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The Vulnerability Report: Human Trafficking in the Greater Mekong Sub-Region

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CHIANG RAI –To mark the International Migration Day on 18 December, World Vision has released The Vulnerability Report: Human Trafficking in the Greater Mekong Sub-region. World Vision is calling for trafficking prevention agencies to raise awareness on the risks of migration by empowering youths to take up protective behaviours.

Human trafficking is a serious crime that affects men, women and children around the world. It involves putting or keeping someone in an exploitative situation, usually for profit. Exploitation can involve situations including forced or debt-bonded labour, child labour, sexual exploitation, domestic servitude or armed conflict.

The Greater Mekong Sub-region (GMS) is made up of six countries connected by the Mekong River: Cambodia, China, Laos PDR, Myanmar, Thailand and Vietnam. With limited opportunities for safe and legal migration in the GMS, irregular migration is widespread, creating a fertile breeding ground for the trafficking and exploitation of migrants.

GMS governments, UN agencies, and many non-governmental organisations, including World Vision, are working hard to combat human trafficking. World Vision’s End Trafficking in Persons (ETIP) Programme, a regional antitrafficking programme, is being implemented from October 2011 to September 2016. Working in and across the six countries of the GMS, ETIP is the largest anti-trafficking program of its kind.

Knowing about the risks of human trafficking is not stopping an estimated 3 to 5 million people from Laos, Cambodia, Myanmar and Vietnam from migrating for work in richer neighbouring countries, a new research study has found.

The lure of earning enough money to send back to their families often overrides known risks or actual previous experiences of exploitation, dangerous working conditions or excessive hours, revealed the World Vision research being launched days before International Migration Day on 18 December.

“This is the first time we can confirm, with empirical evidence, that prevention work relying on raising awareness is not enough. Young people will continue to migrate. It’s time trafficking prevention agencies shift the focus of prevention work to safe migration,” said John Whan Yoon, World Vision’s End Trafficking in Persons Regional Programme Manager.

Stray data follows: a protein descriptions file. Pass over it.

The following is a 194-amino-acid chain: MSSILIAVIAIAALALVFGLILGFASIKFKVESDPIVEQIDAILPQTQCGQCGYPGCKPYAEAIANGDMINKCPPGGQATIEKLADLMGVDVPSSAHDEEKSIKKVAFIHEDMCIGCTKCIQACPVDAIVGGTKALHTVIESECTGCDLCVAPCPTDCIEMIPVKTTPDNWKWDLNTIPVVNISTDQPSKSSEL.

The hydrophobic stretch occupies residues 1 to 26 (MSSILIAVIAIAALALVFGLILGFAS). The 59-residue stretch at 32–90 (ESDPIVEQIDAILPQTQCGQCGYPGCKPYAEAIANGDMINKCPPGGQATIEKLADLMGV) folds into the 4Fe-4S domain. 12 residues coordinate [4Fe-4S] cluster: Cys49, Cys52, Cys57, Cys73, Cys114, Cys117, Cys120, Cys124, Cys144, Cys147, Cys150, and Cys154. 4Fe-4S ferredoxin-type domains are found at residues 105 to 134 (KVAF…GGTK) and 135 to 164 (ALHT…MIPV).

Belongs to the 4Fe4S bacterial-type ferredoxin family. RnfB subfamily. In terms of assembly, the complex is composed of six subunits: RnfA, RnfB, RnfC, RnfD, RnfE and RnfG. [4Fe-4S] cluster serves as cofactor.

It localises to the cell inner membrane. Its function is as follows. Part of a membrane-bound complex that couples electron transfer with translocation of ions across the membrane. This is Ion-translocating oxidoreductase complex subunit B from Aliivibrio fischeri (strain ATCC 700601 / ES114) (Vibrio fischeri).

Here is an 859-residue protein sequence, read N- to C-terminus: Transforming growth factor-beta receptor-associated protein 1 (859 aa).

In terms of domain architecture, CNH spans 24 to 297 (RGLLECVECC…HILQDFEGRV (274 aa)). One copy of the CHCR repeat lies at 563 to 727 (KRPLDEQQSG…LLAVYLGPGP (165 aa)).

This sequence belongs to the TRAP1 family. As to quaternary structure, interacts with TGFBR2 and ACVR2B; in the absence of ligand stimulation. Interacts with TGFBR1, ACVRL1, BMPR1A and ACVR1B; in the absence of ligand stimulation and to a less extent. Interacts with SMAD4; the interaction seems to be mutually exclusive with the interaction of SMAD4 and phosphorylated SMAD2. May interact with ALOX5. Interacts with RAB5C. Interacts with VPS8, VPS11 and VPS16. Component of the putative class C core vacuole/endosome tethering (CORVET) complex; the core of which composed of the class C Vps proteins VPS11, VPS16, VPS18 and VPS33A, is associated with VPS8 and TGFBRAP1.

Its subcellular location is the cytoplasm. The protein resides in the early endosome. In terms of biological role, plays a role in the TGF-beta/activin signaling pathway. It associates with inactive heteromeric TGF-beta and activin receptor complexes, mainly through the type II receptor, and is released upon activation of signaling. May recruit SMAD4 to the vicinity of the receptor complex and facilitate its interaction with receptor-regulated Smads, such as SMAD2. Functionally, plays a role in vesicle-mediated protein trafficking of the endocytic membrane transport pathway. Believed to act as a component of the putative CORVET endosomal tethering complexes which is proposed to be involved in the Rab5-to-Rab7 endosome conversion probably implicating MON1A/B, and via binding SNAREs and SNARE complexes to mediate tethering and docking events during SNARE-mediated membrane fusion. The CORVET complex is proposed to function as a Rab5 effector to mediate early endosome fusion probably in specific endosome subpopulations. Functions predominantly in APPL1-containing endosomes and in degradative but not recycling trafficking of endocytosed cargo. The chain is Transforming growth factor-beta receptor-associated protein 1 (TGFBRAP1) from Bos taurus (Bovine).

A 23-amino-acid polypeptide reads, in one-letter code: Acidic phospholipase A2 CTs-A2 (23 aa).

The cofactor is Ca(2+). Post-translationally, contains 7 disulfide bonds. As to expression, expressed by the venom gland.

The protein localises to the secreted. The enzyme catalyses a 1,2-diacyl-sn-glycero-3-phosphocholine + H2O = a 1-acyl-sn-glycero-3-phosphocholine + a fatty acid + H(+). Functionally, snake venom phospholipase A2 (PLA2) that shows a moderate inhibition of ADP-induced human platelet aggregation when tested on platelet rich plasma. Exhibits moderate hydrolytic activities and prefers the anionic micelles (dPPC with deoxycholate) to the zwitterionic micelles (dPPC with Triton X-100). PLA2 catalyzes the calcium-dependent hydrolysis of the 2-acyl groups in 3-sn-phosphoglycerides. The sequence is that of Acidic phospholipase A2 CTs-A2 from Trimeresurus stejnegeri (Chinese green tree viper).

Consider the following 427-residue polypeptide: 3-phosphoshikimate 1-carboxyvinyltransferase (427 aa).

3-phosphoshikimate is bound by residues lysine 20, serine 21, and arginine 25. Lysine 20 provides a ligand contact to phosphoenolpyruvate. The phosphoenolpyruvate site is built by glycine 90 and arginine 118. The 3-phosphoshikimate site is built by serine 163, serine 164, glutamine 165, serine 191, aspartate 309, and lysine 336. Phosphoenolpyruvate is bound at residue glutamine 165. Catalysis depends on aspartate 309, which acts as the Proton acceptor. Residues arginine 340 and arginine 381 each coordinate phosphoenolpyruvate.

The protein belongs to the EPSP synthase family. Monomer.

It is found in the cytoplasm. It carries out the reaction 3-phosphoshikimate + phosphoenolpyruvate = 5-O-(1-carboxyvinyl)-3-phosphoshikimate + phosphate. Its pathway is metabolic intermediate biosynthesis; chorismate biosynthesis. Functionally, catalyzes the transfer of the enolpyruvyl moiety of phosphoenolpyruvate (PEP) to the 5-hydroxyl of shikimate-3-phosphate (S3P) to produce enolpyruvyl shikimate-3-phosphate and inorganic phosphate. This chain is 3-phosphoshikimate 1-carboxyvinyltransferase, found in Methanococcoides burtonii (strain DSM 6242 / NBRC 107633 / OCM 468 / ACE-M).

“Raising awareness on the risks of migration needs to focus on changing risky behaviour to protective behaviours, such as travelling with formal documents and keeping in regular contact with family members,” Whan Yoon added.

The Vulnerability Report: Human Trafficking in the Greater Mekong Sub-region, a first of its kind regional study supported by a leading UK research university, draws on responses from close to 10,000 children, young people and adults in communities across Cambodia, Laos, Myanmar, Thailand and Vietnam.

The report further found that young people who knew how to protect themselves were more likely to have a job with good working conditions and earn enough money to send home.

“We are not advocating for young people to move beyond their borders for work. However, we are seeking to empower youth with protective behaviours that could keep them safe in case they decide to work in another country,” Whan Yoon said.

Across Vietnam, Laos, Thailand, Cambodia, China and Myanmar, World Vision works with young people children and youth clubs where they learn about safe migration and how to protect themselves from the risks of exploitation and from being trafficked.

The report’s release also coincides with an art and multimedia exhibition at the Bangkok Arts & Culture Centre from 16-21 December entitled “Journey of Voices” –hosted by World Vision and the International Labour Organisation as part of the inter-agency Saphan Siang campaign – to bring attention to the realities of the migrant labour experience in the region.

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